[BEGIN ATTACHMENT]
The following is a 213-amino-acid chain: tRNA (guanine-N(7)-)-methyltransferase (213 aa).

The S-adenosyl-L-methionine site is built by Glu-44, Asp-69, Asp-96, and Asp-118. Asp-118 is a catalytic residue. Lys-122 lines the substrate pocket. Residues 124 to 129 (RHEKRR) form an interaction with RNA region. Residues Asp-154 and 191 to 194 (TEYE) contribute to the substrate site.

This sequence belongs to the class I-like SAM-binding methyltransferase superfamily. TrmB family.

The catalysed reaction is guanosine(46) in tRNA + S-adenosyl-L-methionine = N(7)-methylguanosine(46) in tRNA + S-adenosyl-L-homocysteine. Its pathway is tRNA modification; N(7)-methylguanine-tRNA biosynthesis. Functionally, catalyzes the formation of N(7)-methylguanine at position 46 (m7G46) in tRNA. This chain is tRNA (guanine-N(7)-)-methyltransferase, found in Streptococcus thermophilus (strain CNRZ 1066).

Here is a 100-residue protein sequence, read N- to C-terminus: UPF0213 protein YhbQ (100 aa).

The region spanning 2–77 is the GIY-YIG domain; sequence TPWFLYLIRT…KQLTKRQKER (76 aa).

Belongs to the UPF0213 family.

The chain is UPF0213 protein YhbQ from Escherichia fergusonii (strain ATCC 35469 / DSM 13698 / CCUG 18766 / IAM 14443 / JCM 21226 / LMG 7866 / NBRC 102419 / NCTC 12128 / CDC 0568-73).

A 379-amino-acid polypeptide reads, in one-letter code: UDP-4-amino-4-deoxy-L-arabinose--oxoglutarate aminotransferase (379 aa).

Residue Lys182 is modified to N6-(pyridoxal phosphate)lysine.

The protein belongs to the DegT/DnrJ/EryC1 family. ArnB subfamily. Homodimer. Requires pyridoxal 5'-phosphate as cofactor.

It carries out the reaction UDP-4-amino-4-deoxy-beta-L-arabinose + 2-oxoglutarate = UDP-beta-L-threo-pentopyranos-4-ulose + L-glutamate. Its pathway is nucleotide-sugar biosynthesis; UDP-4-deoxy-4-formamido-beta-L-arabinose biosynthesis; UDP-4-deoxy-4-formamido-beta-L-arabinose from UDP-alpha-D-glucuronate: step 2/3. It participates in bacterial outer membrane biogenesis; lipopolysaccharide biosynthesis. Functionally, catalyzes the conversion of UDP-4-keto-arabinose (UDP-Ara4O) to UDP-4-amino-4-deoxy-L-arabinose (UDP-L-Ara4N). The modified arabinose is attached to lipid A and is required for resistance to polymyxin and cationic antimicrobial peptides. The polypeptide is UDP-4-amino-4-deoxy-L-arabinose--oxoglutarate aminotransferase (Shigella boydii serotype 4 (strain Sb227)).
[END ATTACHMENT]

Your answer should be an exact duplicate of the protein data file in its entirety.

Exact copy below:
The following is a 213-amino-acid chain: tRNA (guanine-N(7)-)-methyltransferase (213 aa).

The S-adenosyl-L-methionine site is built by Glu-44, Asp-69, Asp-96, and Asp-118. Asp-118 is a catalytic residue. Lys-122 lines the substrate pocket. Residues 124 to 129 (RHEKRR) form an interaction with RNA region. Residues Asp-154 and 191 to 194 (TEYE) contribute to the substrate site.

This sequence belongs to the class I-like SAM-binding methyltransferase superfamily. TrmB family.

The catalysed reaction is guanosine(46) in tRNA + S-adenosyl-L-methionine = N(7)-methylguanosine(46) in tRNA + S-adenosyl-L-homocysteine. Its pathway is tRNA modification; N(7)-methylguanine-tRNA biosynthesis. Functionally, catalyzes the formation of N(7)-methylguanine at position 46 (m7G46) in tRNA. This chain is tRNA (guanine-N(7)-)-methyltransferase, found in Streptococcus thermophilus (strain CNRZ 1066).

Here is a 100-residue protein sequence, read N- to C-terminus: UPF0213 protein YhbQ (100 aa).

The region spanning 2–77 is the GIY-YIG domain; sequence TPWFLYLIRT…KQLTKRQKER (76 aa).

Belongs to the UPF0213 family.

The chain is UPF0213 protein YhbQ from Escherichia fergusonii (strain ATCC 35469 / DSM 13698 / CCUG 18766 / IAM 14443 / JCM 21226 / LMG 7866 / NBRC 102419 / NCTC 12128 / CDC 0568-73).

A 379-amino-acid polypeptide reads, in one-letter code: UDP-4-amino-4-deoxy-L-arabinose--oxoglutarate aminotransferase (379 aa).

Residue Lys182 is modified to N6-(pyridoxal phosphate)lysine.

The protein belongs to the DegT/DnrJ/EryC1 family. ArnB subfamily. Homodimer. Requires pyridoxal 5'-phosphate as cofactor.

It carries out the reaction UDP-4-amino-4-deoxy-beta-L-arabinose + 2-oxoglutarate = UDP-beta-L-threo-pentopyranos-4-ulose + L-glutamate. Its pathway is nucleotide-sugar biosynthesis; UDP-4-deoxy-4-formamido-beta-L-arabinose biosynthesis; UDP-4-deoxy-4-formamido-beta-L-arabinose from UDP-alpha-D-glucuronate: step 2/3. It participates in bacterial outer membrane biogenesis; lipopolysaccharide biosynthesis. Functionally, catalyzes the conversion of UDP-4-keto-arabinose (UDP-Ara4O) to UDP-4-amino-4-deoxy-L-arabinose (UDP-L-Ara4N). The modified arabinose is attached to lipid A and is required for resistance to polymyxin and cationic antimicrobial peptides. The polypeptide is UDP-4-amino-4-deoxy-L-arabinose--oxoglutarate aminotransferase (Shigella boydii serotype 4 (strain Sb227)).